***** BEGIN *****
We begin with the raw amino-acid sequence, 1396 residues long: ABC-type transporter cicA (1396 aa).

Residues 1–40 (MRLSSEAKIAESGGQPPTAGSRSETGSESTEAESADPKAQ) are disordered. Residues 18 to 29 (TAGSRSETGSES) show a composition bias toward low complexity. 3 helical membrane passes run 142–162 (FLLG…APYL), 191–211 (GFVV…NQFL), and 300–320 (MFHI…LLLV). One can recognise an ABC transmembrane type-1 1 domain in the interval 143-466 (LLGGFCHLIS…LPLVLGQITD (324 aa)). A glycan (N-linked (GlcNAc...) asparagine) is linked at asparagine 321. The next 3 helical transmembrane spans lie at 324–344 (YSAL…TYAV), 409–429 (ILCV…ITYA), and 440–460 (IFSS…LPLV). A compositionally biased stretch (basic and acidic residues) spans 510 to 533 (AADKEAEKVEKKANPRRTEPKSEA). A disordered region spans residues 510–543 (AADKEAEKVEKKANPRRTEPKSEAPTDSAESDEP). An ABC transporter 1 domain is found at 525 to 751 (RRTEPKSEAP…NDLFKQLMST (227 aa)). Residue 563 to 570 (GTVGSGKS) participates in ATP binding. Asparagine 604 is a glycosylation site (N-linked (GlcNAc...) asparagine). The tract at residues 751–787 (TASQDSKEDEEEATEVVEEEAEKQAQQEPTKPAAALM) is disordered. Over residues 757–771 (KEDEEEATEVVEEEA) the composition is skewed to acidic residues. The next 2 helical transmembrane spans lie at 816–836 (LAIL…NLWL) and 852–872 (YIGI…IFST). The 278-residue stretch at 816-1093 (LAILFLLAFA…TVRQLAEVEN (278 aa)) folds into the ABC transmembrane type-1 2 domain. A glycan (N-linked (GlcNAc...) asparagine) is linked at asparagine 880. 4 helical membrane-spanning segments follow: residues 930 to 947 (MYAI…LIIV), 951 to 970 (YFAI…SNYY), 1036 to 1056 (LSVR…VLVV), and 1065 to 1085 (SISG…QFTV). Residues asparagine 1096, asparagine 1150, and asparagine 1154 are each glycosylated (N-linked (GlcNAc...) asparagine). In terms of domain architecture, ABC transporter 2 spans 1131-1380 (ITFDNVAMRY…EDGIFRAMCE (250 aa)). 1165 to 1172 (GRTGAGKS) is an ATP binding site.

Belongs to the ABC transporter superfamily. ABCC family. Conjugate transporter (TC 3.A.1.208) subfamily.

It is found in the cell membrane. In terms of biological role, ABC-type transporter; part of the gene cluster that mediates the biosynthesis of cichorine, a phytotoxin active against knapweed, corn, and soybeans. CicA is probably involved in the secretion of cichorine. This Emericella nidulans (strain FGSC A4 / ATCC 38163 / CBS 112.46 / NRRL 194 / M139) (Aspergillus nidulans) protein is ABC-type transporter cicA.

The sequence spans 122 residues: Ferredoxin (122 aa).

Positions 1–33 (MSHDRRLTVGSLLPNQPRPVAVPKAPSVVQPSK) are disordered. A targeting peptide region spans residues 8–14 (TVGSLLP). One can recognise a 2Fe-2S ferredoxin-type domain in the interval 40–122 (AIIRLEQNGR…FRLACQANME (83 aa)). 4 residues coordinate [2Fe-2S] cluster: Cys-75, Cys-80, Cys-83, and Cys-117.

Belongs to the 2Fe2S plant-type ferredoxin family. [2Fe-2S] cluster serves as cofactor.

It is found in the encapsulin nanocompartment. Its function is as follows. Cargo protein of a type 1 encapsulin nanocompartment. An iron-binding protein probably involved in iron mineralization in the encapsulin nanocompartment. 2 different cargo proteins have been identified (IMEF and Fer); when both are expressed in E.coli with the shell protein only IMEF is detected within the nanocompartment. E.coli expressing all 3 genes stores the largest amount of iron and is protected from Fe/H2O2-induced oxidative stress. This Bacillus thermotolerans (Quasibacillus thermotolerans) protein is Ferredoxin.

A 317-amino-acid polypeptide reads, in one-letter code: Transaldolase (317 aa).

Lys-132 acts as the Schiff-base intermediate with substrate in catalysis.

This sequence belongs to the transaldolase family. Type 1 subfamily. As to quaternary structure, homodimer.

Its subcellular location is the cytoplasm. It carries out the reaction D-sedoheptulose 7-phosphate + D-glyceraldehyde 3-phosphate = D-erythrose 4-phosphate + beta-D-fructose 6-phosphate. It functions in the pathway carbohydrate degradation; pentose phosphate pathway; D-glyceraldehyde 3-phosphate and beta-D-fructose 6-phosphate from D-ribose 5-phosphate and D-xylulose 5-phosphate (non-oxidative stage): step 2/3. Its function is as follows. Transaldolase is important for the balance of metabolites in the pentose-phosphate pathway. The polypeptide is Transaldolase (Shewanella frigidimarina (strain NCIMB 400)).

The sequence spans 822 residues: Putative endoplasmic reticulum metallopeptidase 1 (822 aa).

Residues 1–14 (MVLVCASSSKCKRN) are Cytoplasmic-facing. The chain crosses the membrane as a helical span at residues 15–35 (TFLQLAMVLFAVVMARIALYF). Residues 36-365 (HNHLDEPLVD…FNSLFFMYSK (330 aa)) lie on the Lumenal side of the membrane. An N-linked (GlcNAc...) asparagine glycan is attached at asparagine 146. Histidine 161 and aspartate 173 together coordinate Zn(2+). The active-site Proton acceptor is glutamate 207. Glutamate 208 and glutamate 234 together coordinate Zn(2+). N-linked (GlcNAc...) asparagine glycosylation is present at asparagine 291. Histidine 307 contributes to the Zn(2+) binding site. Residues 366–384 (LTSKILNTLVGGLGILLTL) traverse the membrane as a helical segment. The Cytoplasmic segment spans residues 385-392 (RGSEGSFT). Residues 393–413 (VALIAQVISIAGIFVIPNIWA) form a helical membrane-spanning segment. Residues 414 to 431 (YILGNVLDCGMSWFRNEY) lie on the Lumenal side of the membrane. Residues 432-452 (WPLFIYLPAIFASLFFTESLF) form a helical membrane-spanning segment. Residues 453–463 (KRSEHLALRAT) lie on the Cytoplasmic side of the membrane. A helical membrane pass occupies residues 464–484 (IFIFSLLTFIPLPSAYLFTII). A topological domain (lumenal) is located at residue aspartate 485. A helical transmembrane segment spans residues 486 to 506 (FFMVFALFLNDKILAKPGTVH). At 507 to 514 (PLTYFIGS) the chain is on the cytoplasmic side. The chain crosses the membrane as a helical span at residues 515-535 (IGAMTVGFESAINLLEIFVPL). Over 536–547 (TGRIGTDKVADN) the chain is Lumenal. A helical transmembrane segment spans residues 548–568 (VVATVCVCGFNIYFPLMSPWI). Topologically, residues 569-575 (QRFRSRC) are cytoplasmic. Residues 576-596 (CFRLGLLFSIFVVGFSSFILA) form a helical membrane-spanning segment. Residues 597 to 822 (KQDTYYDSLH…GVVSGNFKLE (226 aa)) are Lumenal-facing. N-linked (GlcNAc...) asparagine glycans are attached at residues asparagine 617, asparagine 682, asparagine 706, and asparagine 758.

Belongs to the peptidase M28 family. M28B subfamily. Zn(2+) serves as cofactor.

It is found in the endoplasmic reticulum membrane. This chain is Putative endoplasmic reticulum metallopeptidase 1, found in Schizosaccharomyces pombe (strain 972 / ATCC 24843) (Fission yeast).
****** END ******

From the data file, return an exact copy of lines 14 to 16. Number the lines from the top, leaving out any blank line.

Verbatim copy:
Residues 1–14 (MVLVCASSSKCKRN) are Cytoplasmic-facing. The chain crosses the membrane as a helical span at residues 15–35 (TFLQLAMVLFAVVMARIALYF). Residues 36-365 (HNHLDEPLVD…FNSLFFMYSK (330 aa)) lie on the Lumenal side of the membrane. An N-linked (GlcNAc...) asparagine glycan is attached at asparagine 146. Histidine 161 and aspartate 173 together coordinate Zn(2+). The active-site Proton acceptor is glutamate 207. Glutamate 208 and glutamate 234 together coordinate Zn(2+). N-linked (GlcNAc...) asparagine glycosylation is present at asparagine 291. Histidine 307 contributes to the Zn(2+) binding site. Residues 366–384 (LTSKILNTLVGGLGILLTL) traverse the membrane as a helical segment. The Cytoplasmic segment spans residues 385-392 (RGSEGSFT). Residues 393–413 (VALIAQVISIAGIFVIPNIWA) form a helical membrane-spanning segment. Residues 414 to 431 (YILGNVLDCGMSWFRNEY) lie on the Lumenal side of the membrane. Residues 432-452 (WPLFIYLPAIFASLFFTESLF) form a helical membrane-spanning segment. Residues 453–463 (KRSEHLALRAT) lie on the Cytoplasmic side of the membrane. A helical membrane pass occupies residues 464–484 (IFIFSLLTFIPLPSAYLFTII). A topological domain (lumenal) is located at residue aspartate 485. A helical transmembrane segment spans residues 486 to 506 (FFMVFALFLNDKILAKPGTVH). At 507 to 514 (PLTYFIGS) the chain is on the cytoplasmic side. The chain crosses the membrane as a helical span at residues 515-535 (IGAMTVGFESAINLLEIFVPL). Over 536–547 (TGRIGTDKVADN) the chain is Lumenal. A helical transmembrane segment spans residues 548–568 (VVATVCVCGFNIYFPLMSPWI). Topologically, residues 569-575 (QRFRSRC) are cytoplasmic. Residues 576-596 (CFRLGLLFSIFVVGFSSFILA) form a helical membrane-spanning segment. Residues 597 to 822 (KQDTYYDSLH…GVVSGNFKLE (226 aa)) are Lumenal-facing. N-linked (GlcNAc...) asparagine glycans are attached at residues asparagine 617, asparagine 682, asparagine 706, and asparagine 758.

Belongs to the peptidase M28 family. M28B subfamily. Zn(2+) serves as cofactor.

It is found in the endoplasmic reticulum membrane. This chain is Putative endoplasmic reticulum metallopeptidase 1, found in Schizosaccharomyces pombe (strain 972 / ATCC 24843) (Fission yeast).